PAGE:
So that is my top three. There are so many others, both family and friends, that I have had the honour to share time with in this life. To my top three women and everyone else, male and female, that fill my life with happiness, thank you!

2012-03-02

Doing more by doing less

I use to have a regular disagreement with someone in my life who believed that multitasking was the best way to get things done. All I saw was multiple things half done and often done poorly. I prefer to focus on one thing at a time, and get it done…or mostly get it done. I often get bored at the end and leave the last 5% unfinished. It is this bias that lead me to flag the following two articles. When I bookmarked the second article I had forgotten about the first article and was amused when I discovered I had the author twice in my list on Springpad.

The first article is “How to Accomplish More by Doing Less” by Tony Schwarz. I particularly like this article because it calls out the benefits of a mid-afternoon nap. I know when I am tired that I spend more time struggling to stay awake than doing whatever task is at hand. I usually end up losing the battle and having a series of ‘micro-naps’. If I do the smart thing, stop and have a nap, then I am quickly back in productivity mode. I still struggle though with setting aside blocks of time to focus on stuff. I leave my email open and my browser which means I am constantly flipping over to read the latest email or check the latest article in my RSS feed reader.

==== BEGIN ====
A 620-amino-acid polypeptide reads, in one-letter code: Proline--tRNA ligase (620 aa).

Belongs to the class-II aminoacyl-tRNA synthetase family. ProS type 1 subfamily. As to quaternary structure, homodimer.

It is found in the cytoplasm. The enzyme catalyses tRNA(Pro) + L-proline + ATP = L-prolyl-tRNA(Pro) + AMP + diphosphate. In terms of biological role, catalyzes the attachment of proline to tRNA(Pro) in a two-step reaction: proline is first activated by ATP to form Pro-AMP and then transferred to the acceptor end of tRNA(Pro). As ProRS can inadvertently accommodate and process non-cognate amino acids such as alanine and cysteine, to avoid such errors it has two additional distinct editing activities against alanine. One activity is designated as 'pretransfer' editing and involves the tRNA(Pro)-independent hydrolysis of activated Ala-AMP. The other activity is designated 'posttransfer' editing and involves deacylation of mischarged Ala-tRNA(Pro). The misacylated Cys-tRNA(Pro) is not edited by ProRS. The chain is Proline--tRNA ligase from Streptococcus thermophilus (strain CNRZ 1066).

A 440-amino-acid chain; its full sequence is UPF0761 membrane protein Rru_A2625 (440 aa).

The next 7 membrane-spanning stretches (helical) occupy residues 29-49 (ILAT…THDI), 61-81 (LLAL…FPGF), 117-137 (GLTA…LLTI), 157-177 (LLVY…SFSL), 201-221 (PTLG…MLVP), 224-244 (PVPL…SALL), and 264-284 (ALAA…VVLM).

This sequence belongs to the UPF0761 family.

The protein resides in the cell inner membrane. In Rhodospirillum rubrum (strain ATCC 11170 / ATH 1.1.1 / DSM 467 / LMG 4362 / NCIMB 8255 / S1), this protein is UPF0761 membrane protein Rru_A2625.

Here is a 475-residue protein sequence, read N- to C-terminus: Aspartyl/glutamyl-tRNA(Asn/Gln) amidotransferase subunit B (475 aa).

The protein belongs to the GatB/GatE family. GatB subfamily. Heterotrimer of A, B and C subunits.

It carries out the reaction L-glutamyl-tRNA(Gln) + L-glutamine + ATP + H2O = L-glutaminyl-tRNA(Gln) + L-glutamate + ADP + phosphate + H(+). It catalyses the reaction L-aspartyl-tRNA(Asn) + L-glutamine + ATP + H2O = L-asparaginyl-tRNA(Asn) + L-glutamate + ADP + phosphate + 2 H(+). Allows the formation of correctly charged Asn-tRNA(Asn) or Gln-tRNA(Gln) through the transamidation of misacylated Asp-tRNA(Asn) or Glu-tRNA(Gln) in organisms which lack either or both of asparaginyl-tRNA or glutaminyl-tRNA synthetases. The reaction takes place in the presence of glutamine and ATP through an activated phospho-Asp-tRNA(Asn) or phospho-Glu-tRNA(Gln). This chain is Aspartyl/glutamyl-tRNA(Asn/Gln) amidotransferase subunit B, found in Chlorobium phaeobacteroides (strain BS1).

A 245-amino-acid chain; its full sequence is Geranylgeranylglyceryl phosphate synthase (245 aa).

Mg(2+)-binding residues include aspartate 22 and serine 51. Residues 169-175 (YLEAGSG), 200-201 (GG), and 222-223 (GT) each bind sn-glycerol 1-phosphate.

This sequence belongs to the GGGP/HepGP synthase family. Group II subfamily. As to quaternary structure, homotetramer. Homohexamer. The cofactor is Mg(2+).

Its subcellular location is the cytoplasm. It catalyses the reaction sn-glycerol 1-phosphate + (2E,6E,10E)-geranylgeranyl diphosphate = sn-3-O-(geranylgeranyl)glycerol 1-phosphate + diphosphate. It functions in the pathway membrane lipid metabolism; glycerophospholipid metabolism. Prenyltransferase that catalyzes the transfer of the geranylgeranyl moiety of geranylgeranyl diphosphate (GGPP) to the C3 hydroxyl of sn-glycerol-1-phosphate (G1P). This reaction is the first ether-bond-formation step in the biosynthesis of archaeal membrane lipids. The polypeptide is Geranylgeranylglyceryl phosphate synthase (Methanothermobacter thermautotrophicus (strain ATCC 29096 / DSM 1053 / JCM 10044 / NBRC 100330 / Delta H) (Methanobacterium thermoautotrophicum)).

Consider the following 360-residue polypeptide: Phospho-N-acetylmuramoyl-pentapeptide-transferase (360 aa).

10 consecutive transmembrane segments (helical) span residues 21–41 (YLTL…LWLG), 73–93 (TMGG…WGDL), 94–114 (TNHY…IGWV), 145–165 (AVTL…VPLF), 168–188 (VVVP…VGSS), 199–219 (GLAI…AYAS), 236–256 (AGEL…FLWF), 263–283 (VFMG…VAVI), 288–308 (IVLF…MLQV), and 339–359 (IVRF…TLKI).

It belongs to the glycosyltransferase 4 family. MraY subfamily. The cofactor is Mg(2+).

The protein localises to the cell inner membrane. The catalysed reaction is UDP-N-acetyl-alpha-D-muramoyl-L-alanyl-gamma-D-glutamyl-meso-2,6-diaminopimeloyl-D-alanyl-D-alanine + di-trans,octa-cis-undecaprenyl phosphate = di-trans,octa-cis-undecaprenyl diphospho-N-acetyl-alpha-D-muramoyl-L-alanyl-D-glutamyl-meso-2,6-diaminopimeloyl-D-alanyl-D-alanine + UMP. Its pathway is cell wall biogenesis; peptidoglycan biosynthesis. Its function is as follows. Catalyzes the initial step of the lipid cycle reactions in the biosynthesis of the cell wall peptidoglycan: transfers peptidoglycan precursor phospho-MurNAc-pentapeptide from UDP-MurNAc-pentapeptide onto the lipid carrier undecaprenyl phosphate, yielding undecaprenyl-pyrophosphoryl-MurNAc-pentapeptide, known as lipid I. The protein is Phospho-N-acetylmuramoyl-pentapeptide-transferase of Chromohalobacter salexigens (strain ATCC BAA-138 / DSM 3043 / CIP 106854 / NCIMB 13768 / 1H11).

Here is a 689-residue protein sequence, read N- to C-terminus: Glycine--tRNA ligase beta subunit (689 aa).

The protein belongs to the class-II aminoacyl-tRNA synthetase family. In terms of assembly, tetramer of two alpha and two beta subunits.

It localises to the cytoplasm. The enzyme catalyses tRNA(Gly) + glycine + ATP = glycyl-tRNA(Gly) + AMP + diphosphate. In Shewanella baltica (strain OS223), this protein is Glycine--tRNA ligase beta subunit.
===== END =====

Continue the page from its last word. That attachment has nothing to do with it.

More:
The second article, ‘“No” is the New “Yes”: Four Practices to Reprioritize Your Life‘, is also by Tony Schwarz. The highlight of this article is the importance of saying “No” to meeting requests. I often hear this complaint from colleagues and I always encourage people to say “No”. I don’t think that many people listen to me though. It is easy to fill your calendar with meetings, particularly in a organization that tends towards process heavy. At times, in the twenty plus years our product has existed, mistakes were made and processes introduced to catch those mistakes. This is great but we are slowly sinking beneath the weight. I don’t think it is going to drown us though as the culture is changing and the burden is lifting. That said, the default method of getting input, or resolving issues is to call a meeting of everyone who might have some input. Productivity killer!